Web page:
Adrian Laprise (left), COO of Zentek Clothing, cuts clothing as Janice Kajanoff, CEO of Zentek Clothing, looks on at the company’s headquarters in Everett on Wednesday, Nov. 15. (Ian Terry / The Herald)

Adrian Laprise (left), COO of Zentek Clothing, cuts clothing as Janice Kajanoff, CEO of Zentek Clothing, looks on at the company’s headquarters in Everett on Wednesday, Nov. 15. (Ian Terry / The Herald)

Everett clothing company keeps your dog cool and stylish

Zentek uses space-age fabrics to moderate the temperature of pets and now humans.

Everett’s Zentek Clothing Company arose from a near-death experience.

Several years ago, Janice Kajanoff almost lost her pet bulldog, Butchie, to heat exhaustion. So when she learned of a space-age fabric that can control body temperature, her first thought was “Oh my God. Dogs!”

The fabric warms or cools its wearers via sewn-in phase-change materials, substances that store and release energy.

Developed by NASA to protect astronauts, phase-change materials play a key role in the construction, refrigeration, HVAC, textiles and electronics industries.

They are used, for example, to control the temperature of drug shipments to hospitals and to keep homes at comfortable temperatures.

But Kajanoff had a different vision. The former professional clothing designer devised a process that integrates phase-change materials into a growing line of clothing products — for both canines and humans.

She began with dog vests, for which she patented a design, then added mats and a cooling canine quick wrap.

Now there are vests for people, as well as bedding, shoe insoles and blankets.

“We started it kind of innocently. You can kind of say we tested it on dogs,” Kajanoff said. “We knew they needed it.”

Taking a page from Nike’s marketing book, Kajanoff targeted the four-legged superstars of agility trials, professional discus, fly ball, dog shows, and search-and-rescue missions to be her advertising models. She soon realized her creations had broader applications.

One night at a restaurant, Kajanoff fell into conversation with Adrian Laprise, a retired military engineer and mine operator, who would become her chief operating officer. Laprise urged her to expand into the medical and emergency management fields.

“When those women died in Florida, I was extremely upset,” Laprise said, referring to eight residents of a nursing home who perished from overheating in September when the home’s air conditioning failed. “If they had one of our vests or blankets, they’d be alive today.”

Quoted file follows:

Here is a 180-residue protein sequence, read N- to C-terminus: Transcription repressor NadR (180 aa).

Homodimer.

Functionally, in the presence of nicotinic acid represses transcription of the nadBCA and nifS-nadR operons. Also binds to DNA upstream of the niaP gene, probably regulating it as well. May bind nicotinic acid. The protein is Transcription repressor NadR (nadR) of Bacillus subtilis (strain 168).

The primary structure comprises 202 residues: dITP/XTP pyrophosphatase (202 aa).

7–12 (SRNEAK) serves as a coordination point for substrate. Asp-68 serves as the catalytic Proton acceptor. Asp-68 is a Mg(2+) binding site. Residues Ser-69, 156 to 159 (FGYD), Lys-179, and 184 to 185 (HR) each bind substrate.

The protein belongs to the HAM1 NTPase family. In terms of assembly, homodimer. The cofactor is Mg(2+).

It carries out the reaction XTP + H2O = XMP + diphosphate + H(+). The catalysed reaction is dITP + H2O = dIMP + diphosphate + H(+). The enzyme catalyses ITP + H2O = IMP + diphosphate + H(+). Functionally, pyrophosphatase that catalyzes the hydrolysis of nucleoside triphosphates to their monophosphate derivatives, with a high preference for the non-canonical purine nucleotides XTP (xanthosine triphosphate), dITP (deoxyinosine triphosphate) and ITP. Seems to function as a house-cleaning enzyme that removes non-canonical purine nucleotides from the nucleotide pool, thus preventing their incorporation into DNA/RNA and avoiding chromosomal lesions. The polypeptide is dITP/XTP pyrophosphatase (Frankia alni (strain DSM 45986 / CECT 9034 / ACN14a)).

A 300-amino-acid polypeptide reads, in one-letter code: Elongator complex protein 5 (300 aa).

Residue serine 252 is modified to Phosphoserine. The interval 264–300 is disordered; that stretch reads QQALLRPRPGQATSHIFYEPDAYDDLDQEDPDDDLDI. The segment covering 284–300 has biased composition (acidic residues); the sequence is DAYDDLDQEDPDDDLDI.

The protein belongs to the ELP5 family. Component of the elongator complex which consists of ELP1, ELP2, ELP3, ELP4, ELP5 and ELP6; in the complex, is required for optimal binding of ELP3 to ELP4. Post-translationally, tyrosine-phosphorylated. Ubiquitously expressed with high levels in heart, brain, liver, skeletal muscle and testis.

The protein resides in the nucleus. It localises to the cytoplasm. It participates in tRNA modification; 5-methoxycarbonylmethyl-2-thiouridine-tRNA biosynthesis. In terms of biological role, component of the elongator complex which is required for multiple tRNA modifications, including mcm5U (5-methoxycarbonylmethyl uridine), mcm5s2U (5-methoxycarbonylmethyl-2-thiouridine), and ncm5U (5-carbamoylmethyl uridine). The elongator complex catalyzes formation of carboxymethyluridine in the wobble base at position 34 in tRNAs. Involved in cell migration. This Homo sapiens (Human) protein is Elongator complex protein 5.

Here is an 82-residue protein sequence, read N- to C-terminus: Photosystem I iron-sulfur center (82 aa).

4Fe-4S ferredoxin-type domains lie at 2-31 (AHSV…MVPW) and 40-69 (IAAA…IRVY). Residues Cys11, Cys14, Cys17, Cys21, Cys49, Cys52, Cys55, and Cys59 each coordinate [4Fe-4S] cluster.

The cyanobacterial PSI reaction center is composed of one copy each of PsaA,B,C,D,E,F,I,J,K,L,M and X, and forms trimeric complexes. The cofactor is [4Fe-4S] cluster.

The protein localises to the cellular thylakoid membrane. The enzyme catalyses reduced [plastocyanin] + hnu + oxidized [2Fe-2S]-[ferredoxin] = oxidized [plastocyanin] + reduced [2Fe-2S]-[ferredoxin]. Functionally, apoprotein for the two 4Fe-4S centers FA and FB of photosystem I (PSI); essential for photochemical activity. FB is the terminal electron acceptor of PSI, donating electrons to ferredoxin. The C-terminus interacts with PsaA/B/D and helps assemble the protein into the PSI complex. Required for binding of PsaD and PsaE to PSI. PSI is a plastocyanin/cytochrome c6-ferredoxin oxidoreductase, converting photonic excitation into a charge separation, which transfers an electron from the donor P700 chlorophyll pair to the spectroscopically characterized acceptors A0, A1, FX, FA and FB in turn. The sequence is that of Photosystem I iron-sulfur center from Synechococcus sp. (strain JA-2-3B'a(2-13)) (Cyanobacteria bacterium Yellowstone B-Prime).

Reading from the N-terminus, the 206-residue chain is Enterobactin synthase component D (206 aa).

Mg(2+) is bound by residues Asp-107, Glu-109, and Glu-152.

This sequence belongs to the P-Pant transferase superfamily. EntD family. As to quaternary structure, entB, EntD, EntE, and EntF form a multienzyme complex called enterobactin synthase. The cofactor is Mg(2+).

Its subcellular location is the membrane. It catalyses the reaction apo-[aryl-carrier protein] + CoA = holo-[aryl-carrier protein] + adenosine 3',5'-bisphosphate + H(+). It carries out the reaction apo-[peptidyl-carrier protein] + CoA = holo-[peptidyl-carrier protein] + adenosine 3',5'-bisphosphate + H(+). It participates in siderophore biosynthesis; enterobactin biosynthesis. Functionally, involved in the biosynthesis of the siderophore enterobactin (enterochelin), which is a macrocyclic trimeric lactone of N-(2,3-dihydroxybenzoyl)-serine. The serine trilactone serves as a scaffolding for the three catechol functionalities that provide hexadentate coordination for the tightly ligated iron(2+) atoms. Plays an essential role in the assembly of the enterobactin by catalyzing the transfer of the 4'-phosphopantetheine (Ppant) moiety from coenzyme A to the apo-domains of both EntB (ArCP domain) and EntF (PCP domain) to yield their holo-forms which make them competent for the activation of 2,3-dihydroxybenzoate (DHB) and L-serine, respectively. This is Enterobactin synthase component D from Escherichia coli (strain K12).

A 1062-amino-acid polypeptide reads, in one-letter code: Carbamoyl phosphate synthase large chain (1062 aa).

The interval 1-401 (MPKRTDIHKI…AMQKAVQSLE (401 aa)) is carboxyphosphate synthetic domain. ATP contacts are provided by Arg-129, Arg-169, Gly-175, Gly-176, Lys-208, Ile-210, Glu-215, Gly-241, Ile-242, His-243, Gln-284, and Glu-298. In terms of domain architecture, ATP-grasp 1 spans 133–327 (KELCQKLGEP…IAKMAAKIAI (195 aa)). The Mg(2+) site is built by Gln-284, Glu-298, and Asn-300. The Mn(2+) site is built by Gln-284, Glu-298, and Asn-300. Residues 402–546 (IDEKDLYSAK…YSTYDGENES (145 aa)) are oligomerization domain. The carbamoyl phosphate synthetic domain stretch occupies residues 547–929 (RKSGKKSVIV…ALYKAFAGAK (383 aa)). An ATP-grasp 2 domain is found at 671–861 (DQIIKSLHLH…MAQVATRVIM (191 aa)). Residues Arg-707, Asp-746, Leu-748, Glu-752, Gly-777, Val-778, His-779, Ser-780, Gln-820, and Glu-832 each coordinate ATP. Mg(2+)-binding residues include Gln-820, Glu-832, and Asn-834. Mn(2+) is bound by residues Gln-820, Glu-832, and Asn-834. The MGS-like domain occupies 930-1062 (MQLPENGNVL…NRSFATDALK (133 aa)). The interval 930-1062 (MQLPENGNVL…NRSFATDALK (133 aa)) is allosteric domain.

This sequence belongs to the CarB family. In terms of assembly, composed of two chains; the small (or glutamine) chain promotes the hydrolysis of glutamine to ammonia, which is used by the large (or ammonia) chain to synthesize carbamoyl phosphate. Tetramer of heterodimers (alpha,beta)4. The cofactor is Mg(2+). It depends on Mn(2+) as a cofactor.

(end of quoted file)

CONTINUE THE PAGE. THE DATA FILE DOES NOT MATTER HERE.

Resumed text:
At a November dog show, Laprise sold a vest to a Monroe woman with multiple sclerosis. Since the vest moderates body temperature, he explained, it will lessen her chances of having tremors.

Phase-change materials essentially regulate heartbeat, Kajanoff said. Zentek products can warm and cool wearers in temperatures ranging from -30 to 100 degrees Fahrenheit.

Zentek is angling to negotiate contracts with FEMA and other government agencies. It has also sold vests to Boeing employees at Paine Field, who work in humid summer temperatures at the top of hangars, and has a few small wholesale accounts. Eventually, it might branch into retailing.

“No one else in the industry is using this in clothing. Nobody,” Laprise said. “Within a year from now, I guarantee you (Kanjanoff) will be so busy.”

Kajanoff, a widower who grew up in Okanagan and majored in clothing design at the University of Washington, started Zentek with private funding. In the company’s first year, 2007, it had revenues of $13,000. For 2018, Kajanoff is targeting $1.5 million to $2 million.

She moved the operation — herself, Laprise and eight contract sewers — from Seattle last year when Colleen Wyllis, founder of Emerald City Textiles, offered 1,000 square feet in her Everett warehouse. Zentek is currently hiring in-house sewers.

“It’s inspiring what she’s come up with, and how hard she works,” said Wyllis, a dog lover who does volunteer search and rescue. “She’s really pretty brilliant.”

Kajanoff, who has a new dog named Teddy Bear, imports phase-change fabric from Europe, adding insulation and waterproof fabric to fashion various Zentek products.

She’s developing new vests for hunting, fishing, and rowing, and experimenting with different materials such as Gore Tex and Mylar.